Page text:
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Preprinted real estate contracts could get you fined

By January 23, 2015 One Comment

It’s a seemingly innocuous practice, some say a convenience, but many real estate agents are steering their brokerages toward enormous fines and unwanted attention from state and federal regulators — and they don’t even realize it.

Preprinting the names of third-party service providers onto your real estate contracts when your brokerage has a professional affiliation with that provider is a surefire way to attract the attention of the Consumer Financial Protection Bureau (CFPB). And when it shines a spotlight, the revelations can be costly.

Brokerages that maintain marketing service agreements (MSAs) and affiliated business arrangements (AfBAs) with title companies are particularly at risk. These revenue-sharing relationships are quite common, but they attract regulatory scrutiny and require strict compliance to ensure the homebuyer receives the proper disclosures.

For example, if your brokerage has an MSA or AfBA and you prefill the name of the title company in the real estate contract, that is viewed as a violation against a homebuyer’s ability to shop for and choose her own service providers during the homebuying process, according to the CFPB.

The CFPB newsroom has been pumping out a steady stream of releases with the words “takes action” in the headlines. That’s because they are dishing out fines to real estate firms — as well as mortgage lenders and title companies — who violate the Real Estate Settlement Procedure Act.

“The Consumer Bureau will continue to take action against companies that attempt to modify disclosures and keep consumers in the dark,” said CFPB Director Richard Cordray after his organization slapped one real estate firm with a $500,000 fine.

If you’re using real estate contracts preprinted with service providers, the easiest way to avoid trouble is to stop using those contracts. Point your homebuyers toward the CFPB’s “Know Before You Owe” campaign, and encourage your homebuyers to choose their own service providers.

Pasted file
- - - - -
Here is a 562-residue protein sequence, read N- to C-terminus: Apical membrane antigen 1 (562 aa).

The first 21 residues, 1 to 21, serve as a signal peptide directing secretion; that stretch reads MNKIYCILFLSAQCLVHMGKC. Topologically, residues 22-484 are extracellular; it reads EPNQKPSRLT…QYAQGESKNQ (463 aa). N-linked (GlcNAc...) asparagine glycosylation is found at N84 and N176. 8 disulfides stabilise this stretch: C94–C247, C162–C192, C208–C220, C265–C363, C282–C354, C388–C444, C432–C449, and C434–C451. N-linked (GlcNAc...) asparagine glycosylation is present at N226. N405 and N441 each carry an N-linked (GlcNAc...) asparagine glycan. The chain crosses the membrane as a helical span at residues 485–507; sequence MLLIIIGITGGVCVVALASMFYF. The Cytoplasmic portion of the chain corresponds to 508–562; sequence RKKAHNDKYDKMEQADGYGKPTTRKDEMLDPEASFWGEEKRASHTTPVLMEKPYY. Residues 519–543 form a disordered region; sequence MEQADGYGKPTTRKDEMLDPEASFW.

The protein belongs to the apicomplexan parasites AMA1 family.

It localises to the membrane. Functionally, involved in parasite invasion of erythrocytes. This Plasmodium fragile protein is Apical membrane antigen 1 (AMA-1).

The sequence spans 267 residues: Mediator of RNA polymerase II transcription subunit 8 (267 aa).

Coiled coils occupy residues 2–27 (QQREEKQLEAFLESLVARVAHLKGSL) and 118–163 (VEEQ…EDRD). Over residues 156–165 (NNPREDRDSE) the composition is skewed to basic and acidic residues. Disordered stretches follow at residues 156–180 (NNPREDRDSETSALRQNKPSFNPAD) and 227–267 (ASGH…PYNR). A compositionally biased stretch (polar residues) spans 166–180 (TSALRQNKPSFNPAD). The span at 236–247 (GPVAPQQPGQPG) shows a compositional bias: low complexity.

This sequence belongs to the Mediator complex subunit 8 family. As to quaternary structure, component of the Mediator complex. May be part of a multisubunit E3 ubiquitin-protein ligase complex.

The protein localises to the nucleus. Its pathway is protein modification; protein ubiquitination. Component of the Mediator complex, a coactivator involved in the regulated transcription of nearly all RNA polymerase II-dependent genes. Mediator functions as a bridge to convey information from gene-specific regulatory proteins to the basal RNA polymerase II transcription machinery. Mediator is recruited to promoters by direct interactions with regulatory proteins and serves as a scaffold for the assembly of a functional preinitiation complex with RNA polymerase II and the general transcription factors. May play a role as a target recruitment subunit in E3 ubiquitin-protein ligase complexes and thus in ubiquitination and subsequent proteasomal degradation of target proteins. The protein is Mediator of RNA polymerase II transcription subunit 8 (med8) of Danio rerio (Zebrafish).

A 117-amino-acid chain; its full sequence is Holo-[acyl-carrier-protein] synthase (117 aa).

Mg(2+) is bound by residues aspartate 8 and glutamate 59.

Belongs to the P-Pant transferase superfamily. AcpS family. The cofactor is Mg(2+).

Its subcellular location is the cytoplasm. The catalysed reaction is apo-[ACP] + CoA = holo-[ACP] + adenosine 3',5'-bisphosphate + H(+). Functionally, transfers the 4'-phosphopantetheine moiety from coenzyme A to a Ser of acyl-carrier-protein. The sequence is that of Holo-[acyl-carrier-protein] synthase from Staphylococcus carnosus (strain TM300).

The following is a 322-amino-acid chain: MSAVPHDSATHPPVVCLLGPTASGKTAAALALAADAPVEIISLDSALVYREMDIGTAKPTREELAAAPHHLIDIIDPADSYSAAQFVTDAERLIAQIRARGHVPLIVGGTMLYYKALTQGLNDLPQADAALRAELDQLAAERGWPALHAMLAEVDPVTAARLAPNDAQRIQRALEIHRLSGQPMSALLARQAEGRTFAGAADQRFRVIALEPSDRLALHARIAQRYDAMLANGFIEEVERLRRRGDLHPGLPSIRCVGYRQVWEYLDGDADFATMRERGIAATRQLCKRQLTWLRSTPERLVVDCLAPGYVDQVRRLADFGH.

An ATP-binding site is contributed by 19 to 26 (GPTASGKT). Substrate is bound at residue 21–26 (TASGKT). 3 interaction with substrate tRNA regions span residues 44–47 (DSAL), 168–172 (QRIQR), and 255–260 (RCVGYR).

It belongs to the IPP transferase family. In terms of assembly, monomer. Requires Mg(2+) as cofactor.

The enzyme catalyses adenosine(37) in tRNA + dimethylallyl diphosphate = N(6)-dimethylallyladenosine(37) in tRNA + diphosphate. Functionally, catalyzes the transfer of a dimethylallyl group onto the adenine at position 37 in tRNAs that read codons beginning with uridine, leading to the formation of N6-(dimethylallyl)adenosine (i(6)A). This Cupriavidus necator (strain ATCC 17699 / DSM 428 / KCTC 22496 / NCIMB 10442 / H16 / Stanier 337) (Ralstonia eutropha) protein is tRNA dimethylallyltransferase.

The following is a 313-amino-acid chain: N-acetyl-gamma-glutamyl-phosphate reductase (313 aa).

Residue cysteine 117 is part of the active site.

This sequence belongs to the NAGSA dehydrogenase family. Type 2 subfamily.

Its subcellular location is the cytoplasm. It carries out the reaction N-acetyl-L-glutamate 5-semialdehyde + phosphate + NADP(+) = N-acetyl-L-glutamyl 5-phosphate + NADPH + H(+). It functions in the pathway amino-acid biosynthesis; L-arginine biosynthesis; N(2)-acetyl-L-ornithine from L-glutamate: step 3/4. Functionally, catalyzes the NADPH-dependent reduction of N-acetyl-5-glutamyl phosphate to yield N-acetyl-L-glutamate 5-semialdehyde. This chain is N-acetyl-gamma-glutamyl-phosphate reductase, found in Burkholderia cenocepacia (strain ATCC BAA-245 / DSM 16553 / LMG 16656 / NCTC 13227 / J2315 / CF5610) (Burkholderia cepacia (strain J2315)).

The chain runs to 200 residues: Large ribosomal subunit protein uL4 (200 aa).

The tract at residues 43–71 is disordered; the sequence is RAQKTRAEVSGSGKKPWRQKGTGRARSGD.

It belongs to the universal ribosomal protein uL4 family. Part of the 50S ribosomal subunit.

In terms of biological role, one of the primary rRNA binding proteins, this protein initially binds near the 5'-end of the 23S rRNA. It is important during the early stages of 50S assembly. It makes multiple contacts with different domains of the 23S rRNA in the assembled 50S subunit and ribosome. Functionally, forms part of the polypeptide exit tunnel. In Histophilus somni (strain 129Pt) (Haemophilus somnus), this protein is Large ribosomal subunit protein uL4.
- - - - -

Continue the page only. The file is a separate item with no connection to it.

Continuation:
At minimum be aware of any MSAs or AfBAs your brokerage may have, because the CFPB isn’t the only government entity that’s digging in. And agents themselves are on the hook, too.

Many state real estate commissions are adding language to their laws to discourage licensees from steering their homebuyers toward specific lenders or title companies. In Maryland, for example, they’re revoking real estate licenses, handing out jail time and levying huge fines to those who violate their provisions.

“Violation of this provision of the law is a misdemeanor crime, and could lead to a fine not exceeding $5,000, imprisonment not exceeding one year, or both,” states Section 17-607 of the Maryland Real Estate Brokers Act. “These actions could also be the basis of a disciplinary action before the commission, which could result in the suspension or revocation of the license.”

As a real estate agent, if your name and brokerage appears at the bottom of a contract preprinted with the name of a service provider involved in an MSA or AfBA with your brokerage, then you can be certain you are signing yourself up for trouble.

Todd Ewing is the founder of Federal Title and Escrow Company, the largest independently owned title company in Washington, D.C., and the creator of the CloseIt! app.

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